Four white steel outline scupltures of people on a paved area with gardens in the background.

Sundials cast shadows according to the Sun's position in the sky to estimate the time of day.

How it works

Walk around each of the four sculptures to view their shadows and gauge which shadow represents a number that is closest to the time of day.

Things to try or ask around the exhibit

  • What time is it right now?
  • What does each sculpture's shape represent?
  • What does each sculpture's shadow represent?
  • How would the shadows change between Summer and Winter?


Each Fundial sculpture is a metaphor for stages of human life and each sculpture casts a shadow during certain times of the day. The first sculpture shaped as a child casts a '10' shadow at around 10.00 am, while the fourth sculpture shaped as an elderly man with a walking stick casts a '4' shadow at around 4.00 pm.

The sculptures need to be adjusted slightly at different times ot the year, to allow for the Sun's changing position in the sky across the seasons.

Finding the science in your world

The Sun's position in the sky changes between Winter and Summer. This impacts on how sundials work at different times of the year, but can also be used to design houses for energy efficiency.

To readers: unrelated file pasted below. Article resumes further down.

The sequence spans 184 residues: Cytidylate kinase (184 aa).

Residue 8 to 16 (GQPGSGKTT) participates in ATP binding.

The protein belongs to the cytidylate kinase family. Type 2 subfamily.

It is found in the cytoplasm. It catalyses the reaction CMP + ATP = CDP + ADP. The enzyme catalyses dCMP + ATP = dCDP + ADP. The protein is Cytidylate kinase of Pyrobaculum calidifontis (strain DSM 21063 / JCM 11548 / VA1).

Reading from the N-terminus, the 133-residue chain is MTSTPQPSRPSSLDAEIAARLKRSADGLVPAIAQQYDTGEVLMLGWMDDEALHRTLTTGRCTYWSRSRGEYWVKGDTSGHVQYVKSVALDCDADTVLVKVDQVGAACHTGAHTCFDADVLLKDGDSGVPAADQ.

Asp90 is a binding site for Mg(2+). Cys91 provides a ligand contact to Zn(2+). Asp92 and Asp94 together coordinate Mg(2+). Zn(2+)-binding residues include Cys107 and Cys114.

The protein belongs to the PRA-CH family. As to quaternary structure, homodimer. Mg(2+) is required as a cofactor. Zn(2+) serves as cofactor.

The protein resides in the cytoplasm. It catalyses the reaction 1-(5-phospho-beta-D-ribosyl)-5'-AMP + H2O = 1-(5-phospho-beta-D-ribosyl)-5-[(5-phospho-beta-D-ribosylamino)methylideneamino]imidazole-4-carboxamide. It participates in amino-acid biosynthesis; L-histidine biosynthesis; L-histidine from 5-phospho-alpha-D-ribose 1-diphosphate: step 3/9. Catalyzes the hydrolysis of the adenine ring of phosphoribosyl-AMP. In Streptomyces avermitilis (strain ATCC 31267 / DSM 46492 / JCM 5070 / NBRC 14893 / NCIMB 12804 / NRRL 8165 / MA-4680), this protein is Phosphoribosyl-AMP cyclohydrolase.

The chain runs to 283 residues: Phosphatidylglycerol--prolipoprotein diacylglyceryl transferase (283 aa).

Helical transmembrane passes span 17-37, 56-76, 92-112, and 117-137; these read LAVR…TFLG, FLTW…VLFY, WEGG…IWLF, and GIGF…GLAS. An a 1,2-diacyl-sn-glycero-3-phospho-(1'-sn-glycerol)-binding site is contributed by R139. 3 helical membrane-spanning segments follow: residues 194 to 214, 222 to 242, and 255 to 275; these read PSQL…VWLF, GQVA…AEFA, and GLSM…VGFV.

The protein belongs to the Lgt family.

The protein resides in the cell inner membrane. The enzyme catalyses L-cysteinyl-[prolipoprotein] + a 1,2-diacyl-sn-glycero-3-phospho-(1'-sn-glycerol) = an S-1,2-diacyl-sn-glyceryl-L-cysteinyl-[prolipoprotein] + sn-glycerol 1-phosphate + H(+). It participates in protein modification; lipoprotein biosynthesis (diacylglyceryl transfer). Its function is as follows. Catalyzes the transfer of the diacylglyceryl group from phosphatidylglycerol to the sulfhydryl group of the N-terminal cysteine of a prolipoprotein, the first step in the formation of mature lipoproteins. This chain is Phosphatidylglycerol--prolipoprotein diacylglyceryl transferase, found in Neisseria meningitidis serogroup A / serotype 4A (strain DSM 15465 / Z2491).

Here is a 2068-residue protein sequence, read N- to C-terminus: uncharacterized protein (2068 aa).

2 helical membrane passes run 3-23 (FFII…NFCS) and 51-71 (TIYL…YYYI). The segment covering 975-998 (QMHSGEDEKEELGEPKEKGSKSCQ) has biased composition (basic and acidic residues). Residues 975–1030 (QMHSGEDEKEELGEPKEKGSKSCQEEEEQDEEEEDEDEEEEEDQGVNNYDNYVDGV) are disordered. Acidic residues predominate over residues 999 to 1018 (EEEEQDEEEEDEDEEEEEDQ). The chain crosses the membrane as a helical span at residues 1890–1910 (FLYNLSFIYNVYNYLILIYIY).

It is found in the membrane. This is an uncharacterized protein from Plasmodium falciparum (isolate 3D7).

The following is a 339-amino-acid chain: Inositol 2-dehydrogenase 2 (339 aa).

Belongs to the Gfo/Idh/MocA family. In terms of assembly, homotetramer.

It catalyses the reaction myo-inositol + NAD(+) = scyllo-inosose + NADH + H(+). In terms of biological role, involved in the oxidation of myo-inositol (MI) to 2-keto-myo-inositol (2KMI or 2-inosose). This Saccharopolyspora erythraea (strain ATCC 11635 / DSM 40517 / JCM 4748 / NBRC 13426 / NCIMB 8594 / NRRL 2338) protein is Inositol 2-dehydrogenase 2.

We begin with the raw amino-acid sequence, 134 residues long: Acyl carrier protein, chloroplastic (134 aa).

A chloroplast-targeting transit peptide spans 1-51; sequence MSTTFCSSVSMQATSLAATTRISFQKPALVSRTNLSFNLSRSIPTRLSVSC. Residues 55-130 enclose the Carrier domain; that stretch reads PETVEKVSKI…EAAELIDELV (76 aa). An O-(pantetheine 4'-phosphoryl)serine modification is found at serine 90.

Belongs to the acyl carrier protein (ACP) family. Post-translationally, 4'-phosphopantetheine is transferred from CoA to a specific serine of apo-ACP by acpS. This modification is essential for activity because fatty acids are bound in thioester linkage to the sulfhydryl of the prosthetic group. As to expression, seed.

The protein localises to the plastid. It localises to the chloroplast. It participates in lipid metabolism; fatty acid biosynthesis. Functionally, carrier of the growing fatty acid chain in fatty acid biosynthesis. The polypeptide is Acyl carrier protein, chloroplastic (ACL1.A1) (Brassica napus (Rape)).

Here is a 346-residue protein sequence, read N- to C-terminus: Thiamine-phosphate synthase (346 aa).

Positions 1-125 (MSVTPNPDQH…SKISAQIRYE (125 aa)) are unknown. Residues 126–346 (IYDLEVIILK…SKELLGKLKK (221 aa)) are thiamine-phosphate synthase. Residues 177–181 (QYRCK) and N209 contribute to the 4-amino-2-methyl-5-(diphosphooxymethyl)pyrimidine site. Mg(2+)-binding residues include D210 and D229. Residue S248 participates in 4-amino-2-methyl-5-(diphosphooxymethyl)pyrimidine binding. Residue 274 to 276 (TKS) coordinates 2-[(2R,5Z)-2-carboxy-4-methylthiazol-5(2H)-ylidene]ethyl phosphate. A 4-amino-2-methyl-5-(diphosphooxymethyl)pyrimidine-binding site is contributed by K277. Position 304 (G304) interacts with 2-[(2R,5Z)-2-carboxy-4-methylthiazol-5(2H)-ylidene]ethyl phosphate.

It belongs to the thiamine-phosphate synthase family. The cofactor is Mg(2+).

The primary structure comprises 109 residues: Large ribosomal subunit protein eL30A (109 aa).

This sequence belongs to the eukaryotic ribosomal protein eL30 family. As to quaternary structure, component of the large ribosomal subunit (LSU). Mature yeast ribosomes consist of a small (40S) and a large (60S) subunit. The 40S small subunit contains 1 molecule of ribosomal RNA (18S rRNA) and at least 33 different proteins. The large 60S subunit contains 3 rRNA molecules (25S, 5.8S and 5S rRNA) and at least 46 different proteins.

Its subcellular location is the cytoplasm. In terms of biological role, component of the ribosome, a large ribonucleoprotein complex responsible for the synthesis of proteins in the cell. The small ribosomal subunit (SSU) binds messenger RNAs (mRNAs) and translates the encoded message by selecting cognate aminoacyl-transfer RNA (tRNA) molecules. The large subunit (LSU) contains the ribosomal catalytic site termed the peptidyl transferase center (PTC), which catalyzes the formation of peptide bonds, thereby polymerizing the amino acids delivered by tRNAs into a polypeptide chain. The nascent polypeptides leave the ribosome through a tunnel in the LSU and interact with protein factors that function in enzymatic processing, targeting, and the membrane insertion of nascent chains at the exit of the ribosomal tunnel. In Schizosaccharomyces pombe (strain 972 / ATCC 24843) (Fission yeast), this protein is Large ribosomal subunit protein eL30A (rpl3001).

In the southern hemisphere, Winter generally occurs between June to August and the Sun moves across the sky at a lower angle and casts sunlight at a more diffuse, lower angle. Households that are built along solar passive design principles have eaves and other structures that allow sunlight to enter a household at the Sun's lower angle to assist in warming the house and minimising shading.

During the southern hemisphere's Summer (generally between December to February), the Sun is positioned high in the sky, so sunlight tends to hit the ground at a more direct angle. Solar passive houses are designed to block overhead, direct sunlight, to keep the house cooler.